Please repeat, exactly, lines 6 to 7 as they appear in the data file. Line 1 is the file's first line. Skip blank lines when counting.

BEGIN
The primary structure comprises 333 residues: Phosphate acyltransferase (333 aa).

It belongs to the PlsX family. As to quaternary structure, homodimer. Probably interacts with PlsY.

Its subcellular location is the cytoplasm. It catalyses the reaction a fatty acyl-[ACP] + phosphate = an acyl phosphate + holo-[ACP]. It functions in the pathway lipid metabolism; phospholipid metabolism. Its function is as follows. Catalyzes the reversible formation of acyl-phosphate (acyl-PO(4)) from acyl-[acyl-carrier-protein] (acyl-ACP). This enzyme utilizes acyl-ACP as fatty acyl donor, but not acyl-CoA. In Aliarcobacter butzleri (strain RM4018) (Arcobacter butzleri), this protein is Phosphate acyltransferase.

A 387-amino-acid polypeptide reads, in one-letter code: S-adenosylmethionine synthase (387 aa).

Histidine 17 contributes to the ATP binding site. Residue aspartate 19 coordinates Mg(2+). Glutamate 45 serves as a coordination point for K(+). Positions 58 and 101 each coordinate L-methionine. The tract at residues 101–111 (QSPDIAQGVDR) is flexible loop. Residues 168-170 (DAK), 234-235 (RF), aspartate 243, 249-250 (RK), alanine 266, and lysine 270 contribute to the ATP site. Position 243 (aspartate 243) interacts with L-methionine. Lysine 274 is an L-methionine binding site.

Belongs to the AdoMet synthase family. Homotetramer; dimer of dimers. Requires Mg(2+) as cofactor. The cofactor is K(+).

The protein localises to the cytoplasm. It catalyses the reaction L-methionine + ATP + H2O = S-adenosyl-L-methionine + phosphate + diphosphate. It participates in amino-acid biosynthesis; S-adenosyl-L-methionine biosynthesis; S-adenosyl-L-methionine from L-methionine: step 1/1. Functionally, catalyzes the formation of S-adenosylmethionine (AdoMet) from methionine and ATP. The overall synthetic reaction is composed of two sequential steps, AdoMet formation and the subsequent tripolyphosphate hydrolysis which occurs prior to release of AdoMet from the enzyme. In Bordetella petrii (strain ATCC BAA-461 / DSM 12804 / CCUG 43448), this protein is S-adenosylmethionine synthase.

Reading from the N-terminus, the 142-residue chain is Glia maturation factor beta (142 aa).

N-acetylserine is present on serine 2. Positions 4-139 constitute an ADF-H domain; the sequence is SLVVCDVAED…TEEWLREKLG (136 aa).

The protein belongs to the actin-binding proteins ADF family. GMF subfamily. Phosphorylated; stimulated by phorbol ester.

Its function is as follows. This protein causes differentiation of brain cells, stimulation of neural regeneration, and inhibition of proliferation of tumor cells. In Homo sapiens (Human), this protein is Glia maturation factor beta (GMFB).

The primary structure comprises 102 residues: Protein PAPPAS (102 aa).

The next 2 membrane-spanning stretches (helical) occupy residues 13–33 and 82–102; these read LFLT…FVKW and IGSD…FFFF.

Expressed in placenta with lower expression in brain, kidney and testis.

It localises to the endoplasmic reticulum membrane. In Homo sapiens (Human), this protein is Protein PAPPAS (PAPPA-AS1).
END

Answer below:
Belongs to the AdoMet synthase family. Homotetramer; dimer of dimers. Requires Mg(2+) as cofactor. The cofactor is K(+).

The protein localises to the cytoplasm. It catalyses the reaction L-methionine + ATP + H2O = S-adenosyl-L-methionine + phosphate + diphosphate. It participates in amino-acid biosynthesis; S-adenosyl-L-methionine biosynthesis; S-adenosyl-L-methionine from L-methionine: step 1/1. Functionally, catalyzes the formation of S-adenosylmethionine (AdoMet) from methionine and ATP. The overall synthetic reaction is composed of two sequential steps, AdoMet formation and the subsequent tripolyphosphate hydrolysis which occurs prior to release of AdoMet from the enzyme. In Bordetella petrii (strain ATCC BAA-461 / DSM 12804 / CCUG 43448), this protein is S-adenosylmethionine synthase.